British imams dismiss concerns over girls’ education in Afghanistan

LONDON (Agencies): A group of British Muslim scholars who recently visited Afghanistan has accused the mainstream media of completely distorting the reality of what is happening in the country.
Addressing about 250 people at Queen Mary University in London, the scholars spoke about the security and peace that now exists in Afghanistan after so many years of war, as well as the Islamic society that is now being created.
The scholars, who were appearing at the launch of the Prosper Afghanistan organization, also addressed the controversial issue of girls’ education following its suspension at secondary level and above last year.
The scholars who addressed the event were Shaykh Haitham Al Haddad, Shaykh Suliman Gani, Shaykh Hamid Mahmood, Shaykh Ammar al-Madani, Mufti Ismail Satia and Shaykh Abdulkerim Karahanli.
Sheikh Haitham Al Haddad said the level of professionalism of the government leaders he met was “really amazing… They really want to do something for their country and for the Ummah and may Allah help them to do that.”
Mufti Ismail Satia said: “We went to Afghanistan with a very open mind, we did not go siding with anybody. I found Afghan people to be very kind, generous, big-hearted and resilient. But the greater impact it had on me was that it brought back to me the stories of the Sahaba that we read. They reminded me of those who sacrificed for Islam and those who were willing to do anything for Islam. We don’t think people like this exist nowadays but speaking to people over there and the ulema, it made me realize that these people have the same zeal as the Sahaba.”
Sheikh Hamid Mahmood said: “Before leaving for Afghanistan I had never seen anything positive in the mainstream media, but after speaking to members of the Afghan government I realized that they were not just trying to free themselves from physical subjugation and colonialism, but also from financial, economic and intellectual enslavement.”
And Sheikh Ammar al-Madani said: “The image we have of Afghanistan is totally different to the realities on the ground. The happiness and contentment that the people are feeling is totally different to what is being portrayed through media channels. My request is that any information you seek is through proper channels.”
The delegation of prominent British imams and Muslim scholars visited Afghanistan in July and August and was led by the Human Aid and Advocacy charity in coordination with Prosper Afghanistan.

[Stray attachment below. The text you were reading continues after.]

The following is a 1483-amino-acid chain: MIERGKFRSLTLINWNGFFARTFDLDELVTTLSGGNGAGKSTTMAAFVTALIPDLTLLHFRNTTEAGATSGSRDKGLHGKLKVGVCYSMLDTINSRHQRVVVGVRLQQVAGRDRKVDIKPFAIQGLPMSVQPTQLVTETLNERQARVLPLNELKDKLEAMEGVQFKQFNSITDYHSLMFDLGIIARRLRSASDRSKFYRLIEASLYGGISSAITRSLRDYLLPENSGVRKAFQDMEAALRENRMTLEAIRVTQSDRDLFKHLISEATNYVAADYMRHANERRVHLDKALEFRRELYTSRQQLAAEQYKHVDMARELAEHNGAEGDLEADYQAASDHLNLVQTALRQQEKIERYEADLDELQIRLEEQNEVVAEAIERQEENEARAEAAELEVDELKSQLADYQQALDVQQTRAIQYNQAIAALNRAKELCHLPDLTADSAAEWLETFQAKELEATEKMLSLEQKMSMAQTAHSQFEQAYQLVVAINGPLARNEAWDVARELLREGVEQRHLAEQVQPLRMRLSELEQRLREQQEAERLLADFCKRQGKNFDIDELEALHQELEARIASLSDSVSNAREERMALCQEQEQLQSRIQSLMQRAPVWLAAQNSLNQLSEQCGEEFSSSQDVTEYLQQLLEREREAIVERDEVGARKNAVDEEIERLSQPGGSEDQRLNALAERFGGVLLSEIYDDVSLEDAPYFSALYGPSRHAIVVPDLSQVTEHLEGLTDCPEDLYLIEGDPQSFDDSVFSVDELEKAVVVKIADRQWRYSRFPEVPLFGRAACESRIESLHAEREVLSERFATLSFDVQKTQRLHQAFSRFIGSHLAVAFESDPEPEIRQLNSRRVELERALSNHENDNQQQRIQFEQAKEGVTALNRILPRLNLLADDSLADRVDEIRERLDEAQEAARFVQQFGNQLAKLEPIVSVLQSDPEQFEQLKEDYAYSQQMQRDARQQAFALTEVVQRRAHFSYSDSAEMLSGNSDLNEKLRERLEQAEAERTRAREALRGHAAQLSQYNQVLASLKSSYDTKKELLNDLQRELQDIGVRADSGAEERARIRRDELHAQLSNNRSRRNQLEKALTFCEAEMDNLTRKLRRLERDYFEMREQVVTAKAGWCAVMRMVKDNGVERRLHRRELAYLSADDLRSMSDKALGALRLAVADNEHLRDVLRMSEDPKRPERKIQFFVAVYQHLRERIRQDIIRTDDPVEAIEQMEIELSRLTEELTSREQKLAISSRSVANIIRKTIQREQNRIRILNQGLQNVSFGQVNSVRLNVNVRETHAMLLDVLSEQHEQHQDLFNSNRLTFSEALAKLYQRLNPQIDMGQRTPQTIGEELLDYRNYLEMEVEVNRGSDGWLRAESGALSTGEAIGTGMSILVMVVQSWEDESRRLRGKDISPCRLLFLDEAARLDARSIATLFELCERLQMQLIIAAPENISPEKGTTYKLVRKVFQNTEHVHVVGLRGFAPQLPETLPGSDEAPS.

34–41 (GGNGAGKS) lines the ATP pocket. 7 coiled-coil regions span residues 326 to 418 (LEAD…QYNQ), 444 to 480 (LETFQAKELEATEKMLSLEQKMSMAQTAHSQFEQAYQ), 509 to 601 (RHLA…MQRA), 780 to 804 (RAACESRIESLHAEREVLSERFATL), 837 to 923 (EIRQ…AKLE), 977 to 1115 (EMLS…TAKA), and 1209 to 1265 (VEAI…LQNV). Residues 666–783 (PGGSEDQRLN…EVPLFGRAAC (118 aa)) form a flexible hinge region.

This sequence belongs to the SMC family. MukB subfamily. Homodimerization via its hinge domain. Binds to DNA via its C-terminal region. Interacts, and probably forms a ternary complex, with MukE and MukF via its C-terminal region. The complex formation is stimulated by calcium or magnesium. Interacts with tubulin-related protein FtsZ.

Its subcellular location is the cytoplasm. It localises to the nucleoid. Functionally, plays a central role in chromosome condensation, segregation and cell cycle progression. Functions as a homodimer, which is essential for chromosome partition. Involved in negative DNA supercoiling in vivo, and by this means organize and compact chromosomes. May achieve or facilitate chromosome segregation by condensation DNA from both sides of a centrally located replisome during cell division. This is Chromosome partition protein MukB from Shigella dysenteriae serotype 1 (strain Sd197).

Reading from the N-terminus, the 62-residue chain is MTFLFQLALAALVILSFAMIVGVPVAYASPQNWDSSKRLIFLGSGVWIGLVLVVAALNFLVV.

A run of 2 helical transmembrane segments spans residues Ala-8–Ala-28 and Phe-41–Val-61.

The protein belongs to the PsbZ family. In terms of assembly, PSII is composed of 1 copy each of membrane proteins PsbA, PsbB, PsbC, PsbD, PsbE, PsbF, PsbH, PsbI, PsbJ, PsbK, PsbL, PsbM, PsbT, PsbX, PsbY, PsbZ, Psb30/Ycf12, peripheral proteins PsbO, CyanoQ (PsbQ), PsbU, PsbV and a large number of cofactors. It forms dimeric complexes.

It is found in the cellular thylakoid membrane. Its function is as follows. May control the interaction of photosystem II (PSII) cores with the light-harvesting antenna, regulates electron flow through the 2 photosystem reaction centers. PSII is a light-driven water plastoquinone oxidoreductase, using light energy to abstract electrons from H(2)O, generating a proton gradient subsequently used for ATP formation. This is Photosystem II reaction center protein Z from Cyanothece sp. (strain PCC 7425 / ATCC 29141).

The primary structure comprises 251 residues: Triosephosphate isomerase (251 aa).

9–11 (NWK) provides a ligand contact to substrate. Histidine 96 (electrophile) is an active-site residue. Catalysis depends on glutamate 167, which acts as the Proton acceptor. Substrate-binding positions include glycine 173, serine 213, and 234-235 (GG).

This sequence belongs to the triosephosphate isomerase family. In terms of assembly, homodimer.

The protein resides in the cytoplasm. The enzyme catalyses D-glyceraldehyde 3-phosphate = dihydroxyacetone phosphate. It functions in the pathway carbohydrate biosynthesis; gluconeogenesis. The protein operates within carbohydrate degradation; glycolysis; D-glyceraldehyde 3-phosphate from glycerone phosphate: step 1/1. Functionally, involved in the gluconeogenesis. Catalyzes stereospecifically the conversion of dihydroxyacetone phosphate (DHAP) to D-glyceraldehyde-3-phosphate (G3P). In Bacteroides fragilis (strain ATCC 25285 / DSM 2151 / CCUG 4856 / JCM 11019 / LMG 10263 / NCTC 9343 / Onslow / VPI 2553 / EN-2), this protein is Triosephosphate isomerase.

Human Aid & Advocacy said the Muslim leaders traveled to Afghanistan in order to better understand the humanitarian needs of the Afghan people and witness some of the current aid projects established by the charity in the country.
These included an orphanage, a widow’s skills training center, a vocational skills center, and an aid delivery program to Kapisa province.
Regarding the issue of girls’ education, Sheikh Haitham Al-Haddad told the audience that the issue was being used by the West to demonize Afghanistan. He said that in any society emerging from war there is a hierarchy of needs and security and the economy comes first.
“If we are genuinely concerned about Afghanistan the first question should be what is the security situation like? And 2022 was the first year in over 40 years when there was no war whatsoever in the entire area of Afghanistan which is something to be praised.. Secondly, in terms of economy Afghanistan is one of the top ten countries in terms of reducing inflation. And if people are concerned about women they should first ask if women are being harassed?”
Meanwhile, Sheikh Hamd Mahmood said that girls’ education had not been banned per se, but rather “liberal, secular education had been suspended.”
He said the IEA’s Acting Foreign Minister told him that the Islamic Emirate does not consider girls’ education to be haraam, and that all girls are still being educated at primary level.
Moreover, he said that girls could continue schooling until university level if they chose to become medical professionals and teachers or if they studied in a Dar Ul Uloom.
Sheikh Hamd cited the minister as saying that western secular influences were being driven into the minds of the students who were speaking against the Sharia and many vices were creeping in, so the ulema were taken aback and took this matter directly to the IEA leader. He said for 20 years they were united on the battlefield and now when it is time to rebuild the country they cannot tolerate division and therefore temporary suspension of liberal, secular education took place.